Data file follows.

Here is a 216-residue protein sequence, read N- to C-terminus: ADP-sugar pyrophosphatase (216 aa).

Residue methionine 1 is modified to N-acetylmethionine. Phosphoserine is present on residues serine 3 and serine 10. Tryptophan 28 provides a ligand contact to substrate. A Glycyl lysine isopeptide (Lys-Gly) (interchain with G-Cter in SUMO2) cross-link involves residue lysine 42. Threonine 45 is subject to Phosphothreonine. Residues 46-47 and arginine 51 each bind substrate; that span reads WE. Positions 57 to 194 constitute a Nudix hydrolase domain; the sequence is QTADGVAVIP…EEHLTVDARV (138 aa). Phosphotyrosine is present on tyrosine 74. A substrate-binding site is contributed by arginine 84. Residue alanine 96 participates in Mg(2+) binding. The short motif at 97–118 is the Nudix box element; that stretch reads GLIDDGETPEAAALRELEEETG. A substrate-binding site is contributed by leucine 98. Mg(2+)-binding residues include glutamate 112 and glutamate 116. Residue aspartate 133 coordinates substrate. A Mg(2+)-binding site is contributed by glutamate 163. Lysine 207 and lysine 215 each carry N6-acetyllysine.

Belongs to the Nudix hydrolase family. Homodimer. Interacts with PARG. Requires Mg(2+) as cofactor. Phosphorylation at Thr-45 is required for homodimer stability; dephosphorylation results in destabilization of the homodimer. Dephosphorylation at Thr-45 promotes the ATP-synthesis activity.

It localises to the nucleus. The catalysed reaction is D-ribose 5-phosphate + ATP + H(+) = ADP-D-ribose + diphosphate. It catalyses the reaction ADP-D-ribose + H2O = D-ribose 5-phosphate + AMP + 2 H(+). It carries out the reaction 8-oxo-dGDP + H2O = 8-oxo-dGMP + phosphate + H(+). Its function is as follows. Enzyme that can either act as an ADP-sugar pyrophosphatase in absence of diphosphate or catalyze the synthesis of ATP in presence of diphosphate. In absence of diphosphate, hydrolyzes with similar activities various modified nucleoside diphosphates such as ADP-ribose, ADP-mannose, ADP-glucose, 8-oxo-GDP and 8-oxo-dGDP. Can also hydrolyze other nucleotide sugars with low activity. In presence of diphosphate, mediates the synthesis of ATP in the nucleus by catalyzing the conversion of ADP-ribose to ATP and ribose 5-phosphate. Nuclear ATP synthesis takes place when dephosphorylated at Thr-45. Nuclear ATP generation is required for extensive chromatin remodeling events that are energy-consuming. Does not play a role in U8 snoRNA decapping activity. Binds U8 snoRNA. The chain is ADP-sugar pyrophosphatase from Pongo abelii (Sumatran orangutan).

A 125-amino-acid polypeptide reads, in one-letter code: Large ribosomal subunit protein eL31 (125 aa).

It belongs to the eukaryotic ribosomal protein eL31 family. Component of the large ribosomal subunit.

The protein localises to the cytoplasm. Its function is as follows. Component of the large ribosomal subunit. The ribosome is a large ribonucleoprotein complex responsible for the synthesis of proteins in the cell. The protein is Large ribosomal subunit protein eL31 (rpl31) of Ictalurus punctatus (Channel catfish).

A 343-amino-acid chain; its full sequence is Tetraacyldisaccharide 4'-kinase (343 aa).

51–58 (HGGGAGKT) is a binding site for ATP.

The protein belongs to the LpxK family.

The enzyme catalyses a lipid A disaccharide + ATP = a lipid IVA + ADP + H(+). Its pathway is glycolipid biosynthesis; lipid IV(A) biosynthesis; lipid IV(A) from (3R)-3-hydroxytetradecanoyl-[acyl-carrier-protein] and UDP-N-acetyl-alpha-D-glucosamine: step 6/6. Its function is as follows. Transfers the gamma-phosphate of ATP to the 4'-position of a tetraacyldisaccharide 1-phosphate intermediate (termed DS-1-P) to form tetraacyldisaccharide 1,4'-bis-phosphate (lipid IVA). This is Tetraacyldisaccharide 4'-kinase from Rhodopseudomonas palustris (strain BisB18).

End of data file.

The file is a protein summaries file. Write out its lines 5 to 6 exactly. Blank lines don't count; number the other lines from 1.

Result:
A 125-amino-acid polypeptide reads, in one-letter code: Large ribosomal subunit protein eL31 (125 aa).

It belongs to the eukaryotic ribosomal protein eL31 family. Component of the large ribosomal subunit.